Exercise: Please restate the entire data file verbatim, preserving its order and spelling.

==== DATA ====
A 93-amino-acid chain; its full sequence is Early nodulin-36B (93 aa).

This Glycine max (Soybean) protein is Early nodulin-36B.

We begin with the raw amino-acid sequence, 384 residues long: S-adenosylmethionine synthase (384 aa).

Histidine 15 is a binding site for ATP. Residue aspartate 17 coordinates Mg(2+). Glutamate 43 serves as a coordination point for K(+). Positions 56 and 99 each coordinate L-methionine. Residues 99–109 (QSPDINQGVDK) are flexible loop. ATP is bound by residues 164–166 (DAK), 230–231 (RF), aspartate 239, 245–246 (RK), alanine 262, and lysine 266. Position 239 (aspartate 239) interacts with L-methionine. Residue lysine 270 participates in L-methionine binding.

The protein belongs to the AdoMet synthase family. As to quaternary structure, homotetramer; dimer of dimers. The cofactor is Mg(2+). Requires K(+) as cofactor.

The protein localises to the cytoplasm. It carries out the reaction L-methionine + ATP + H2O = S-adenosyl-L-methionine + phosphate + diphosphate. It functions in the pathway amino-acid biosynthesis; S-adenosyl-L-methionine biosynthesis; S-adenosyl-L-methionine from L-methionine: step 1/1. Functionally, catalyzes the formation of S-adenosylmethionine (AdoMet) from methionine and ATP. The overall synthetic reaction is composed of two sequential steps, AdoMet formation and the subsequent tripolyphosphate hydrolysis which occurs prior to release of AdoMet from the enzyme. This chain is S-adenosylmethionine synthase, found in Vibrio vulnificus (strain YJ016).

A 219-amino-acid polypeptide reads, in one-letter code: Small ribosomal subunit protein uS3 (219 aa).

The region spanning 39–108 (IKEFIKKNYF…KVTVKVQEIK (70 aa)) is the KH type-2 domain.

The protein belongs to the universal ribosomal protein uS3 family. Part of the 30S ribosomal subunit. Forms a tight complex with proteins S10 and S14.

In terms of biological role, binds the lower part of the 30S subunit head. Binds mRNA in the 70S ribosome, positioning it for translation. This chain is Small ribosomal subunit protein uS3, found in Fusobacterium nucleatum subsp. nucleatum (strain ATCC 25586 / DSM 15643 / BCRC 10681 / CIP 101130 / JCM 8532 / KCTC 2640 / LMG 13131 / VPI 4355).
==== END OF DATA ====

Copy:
A 93-amino-acid chain; its full sequence is Early nodulin-36B (93 aa).

This Glycine max (Soybean) protein is Early nodulin-36B.

We begin with the raw amino-acid sequence, 384 residues long: S-adenosylmethionine synthase (384 aa).

Histidine 15 is a binding site for ATP. Residue aspartate 17 coordinates Mg(2+). Glutamate 43 serves as a coordination point for K(+). Positions 56 and 99 each coordinate L-methionine. Residues 99–109 (QSPDINQGVDK) are flexible loop. ATP is bound by residues 164–166 (DAK), 230–231 (RF), aspartate 239, 245–246 (RK), alanine 262, and lysine 266. Position 239 (aspartate 239) interacts with L-methionine. Residue lysine 270 participates in L-methionine binding.

The protein belongs to the AdoMet synthase family. As to quaternary structure, homotetramer; dimer of dimers. The cofactor is Mg(2+). Requires K(+) as cofactor.

The protein localises to the cytoplasm. It carries out the reaction L-methionine + ATP + H2O = S-adenosyl-L-methionine + phosphate + diphosphate. It functions in the pathway amino-acid biosynthesis; S-adenosyl-L-methionine biosynthesis; S-adenosyl-L-methionine from L-methionine: step 1/1. Functionally, catalyzes the formation of S-adenosylmethionine (AdoMet) from methionine and ATP. The overall synthetic reaction is composed of two sequential steps, AdoMet formation and the subsequent tripolyphosphate hydrolysis which occurs prior to release of AdoMet from the enzyme. This chain is S-adenosylmethionine synthase, found in Vibrio vulnificus (strain YJ016).

A 219-amino-acid polypeptide reads, in one-letter code: Small ribosomal subunit protein uS3 (219 aa).

The region spanning 39–108 (IKEFIKKNYF…KVTVKVQEIK (70 aa)) is the KH type-2 domain.

The protein belongs to the universal ribosomal protein uS3 family. Part of the 30S ribosomal subunit. Forms a tight complex with proteins S10 and S14.

In terms of biological role, binds the lower part of the 30S subunit head. Binds mRNA in the 70S ribosome, positioning it for translation. This chain is Small ribosomal subunit protein uS3, found in Fusobacterium nucleatum subsp. nucleatum (strain ATCC 25586 / DSM 15643 / BCRC 10681 / CIP 101130 / JCM 8532 / KCTC 2640 / LMG 13131 / VPI 4355).